I attended a very interesting session on the International Green Construction Code at the American Institute of Architect’s convention last week. The AIA was ‘there at the creation’ of the IgCC, participating extensively in its development, and is asking their members to advocate for its adoption in their local markets. Lots of interesting questions were raised during the session (which were recorded and can be purchased at meetingproceedings.com/aia2012).
One of the things that surprised me was the range of viewpoints in the room. A panelist asked, “Who’s really excited about this code?” and a couple hands went up. In response to, “Who’s really concerned and anxious?”, most hands went up. The discussion certainly gave this non-architect a newfound respect for the extensive effort (non-billable time of course) that a practicing architect or consultant must devote to staying current with the codes, and with the IgCC there’s going to be even more to cover. There will be additional responsibilities in commissioning, metering, and monitoring of existing buildings – not just new ones. A range of permutations (and interpretations) of the IgCC is possible, leading to probable inconsistencies across jurisdictions. Of course, there will also be lots of opportunities and a chance to take a leadership position, for those that want to be on the forefront of the implementation and use of the new code.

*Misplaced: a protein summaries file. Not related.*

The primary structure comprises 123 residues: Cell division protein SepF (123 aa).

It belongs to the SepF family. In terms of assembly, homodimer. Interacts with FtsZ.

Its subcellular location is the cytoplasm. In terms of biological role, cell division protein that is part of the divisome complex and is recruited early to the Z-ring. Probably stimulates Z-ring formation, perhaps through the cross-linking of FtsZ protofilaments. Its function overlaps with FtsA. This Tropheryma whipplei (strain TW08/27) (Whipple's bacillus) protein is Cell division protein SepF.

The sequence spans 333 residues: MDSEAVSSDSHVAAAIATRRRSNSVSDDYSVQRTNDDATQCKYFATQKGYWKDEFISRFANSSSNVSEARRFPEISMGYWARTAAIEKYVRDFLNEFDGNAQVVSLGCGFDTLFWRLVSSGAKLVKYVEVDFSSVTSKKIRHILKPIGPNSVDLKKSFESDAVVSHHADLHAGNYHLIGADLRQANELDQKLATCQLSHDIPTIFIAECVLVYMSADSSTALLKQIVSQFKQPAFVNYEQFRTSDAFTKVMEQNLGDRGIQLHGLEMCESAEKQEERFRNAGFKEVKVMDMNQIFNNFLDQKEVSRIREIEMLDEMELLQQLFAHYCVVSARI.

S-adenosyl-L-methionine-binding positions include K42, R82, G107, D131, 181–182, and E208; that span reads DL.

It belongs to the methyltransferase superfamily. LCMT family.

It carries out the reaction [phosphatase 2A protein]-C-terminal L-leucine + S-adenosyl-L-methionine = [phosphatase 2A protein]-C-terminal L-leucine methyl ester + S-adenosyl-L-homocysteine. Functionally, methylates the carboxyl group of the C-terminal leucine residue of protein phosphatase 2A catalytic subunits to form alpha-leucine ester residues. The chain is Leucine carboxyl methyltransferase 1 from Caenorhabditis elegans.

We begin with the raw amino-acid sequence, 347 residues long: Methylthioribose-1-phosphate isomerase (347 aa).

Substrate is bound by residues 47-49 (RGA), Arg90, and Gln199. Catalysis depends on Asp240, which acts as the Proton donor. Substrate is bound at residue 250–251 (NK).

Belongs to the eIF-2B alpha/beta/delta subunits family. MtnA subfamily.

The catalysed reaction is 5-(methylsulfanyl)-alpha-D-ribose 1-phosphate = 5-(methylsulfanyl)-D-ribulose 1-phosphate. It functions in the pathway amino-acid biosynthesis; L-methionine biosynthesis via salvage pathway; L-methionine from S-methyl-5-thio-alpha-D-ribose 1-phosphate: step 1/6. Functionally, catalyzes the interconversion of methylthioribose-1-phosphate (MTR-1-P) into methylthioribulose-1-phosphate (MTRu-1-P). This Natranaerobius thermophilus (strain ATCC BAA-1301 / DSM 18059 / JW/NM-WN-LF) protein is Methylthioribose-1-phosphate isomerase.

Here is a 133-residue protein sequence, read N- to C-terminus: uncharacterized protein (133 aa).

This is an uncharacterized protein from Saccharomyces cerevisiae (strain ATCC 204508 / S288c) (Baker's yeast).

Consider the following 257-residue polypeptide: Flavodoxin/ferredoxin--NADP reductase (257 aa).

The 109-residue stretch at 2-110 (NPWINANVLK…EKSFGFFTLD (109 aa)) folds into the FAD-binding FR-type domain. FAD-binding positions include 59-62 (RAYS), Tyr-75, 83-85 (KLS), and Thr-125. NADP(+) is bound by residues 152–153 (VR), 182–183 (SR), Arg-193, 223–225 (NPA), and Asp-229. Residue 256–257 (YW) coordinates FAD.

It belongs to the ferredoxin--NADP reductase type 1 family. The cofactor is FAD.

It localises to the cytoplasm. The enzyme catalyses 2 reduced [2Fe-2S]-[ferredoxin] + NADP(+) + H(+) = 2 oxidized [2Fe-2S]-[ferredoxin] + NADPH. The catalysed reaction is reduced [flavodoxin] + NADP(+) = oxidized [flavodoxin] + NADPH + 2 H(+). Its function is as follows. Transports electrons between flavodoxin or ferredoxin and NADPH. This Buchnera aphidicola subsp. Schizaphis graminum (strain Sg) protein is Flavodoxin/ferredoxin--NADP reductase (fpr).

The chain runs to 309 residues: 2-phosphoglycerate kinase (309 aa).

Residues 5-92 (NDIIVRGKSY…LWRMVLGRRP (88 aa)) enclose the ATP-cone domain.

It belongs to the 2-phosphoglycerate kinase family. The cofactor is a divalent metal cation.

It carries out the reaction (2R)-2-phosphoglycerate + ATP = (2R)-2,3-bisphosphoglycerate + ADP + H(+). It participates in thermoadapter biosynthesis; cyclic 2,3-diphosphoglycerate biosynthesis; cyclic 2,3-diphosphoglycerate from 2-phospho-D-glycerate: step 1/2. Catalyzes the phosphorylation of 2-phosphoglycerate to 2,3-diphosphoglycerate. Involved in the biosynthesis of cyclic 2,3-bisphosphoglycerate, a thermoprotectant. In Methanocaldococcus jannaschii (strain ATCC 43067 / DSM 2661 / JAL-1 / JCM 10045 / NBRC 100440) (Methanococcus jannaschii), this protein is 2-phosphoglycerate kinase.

As of this writing, the IgCC is not in force as a sole compliance option anywhere; but it has only been published for two months. The State of Maryland seems to be the furthest along, but the language directing municipalities is written ‘may adopt’, and as far as I know no municipalities have. But, generally, if you are used to very green projects, you’re going to be used to this. Even better, for the professional roofing contractor who installs cool roofing and has a membrane and insulation recycling program in place, you’re already most of the way there. And it was clear from the session that the best way to understand what’s coming is to know your architect. With the support of the AIA, they are actively being kept up to date. You can learn more at:
And just to get some comments on this posting going, here’s a question that came up during the sessions:
Q: If IgCC is adopted in your jurisdiction, can you still do LEED®?
Let’s hear what you have to say, and I’ll give the answer that was given in the sessions in the responses.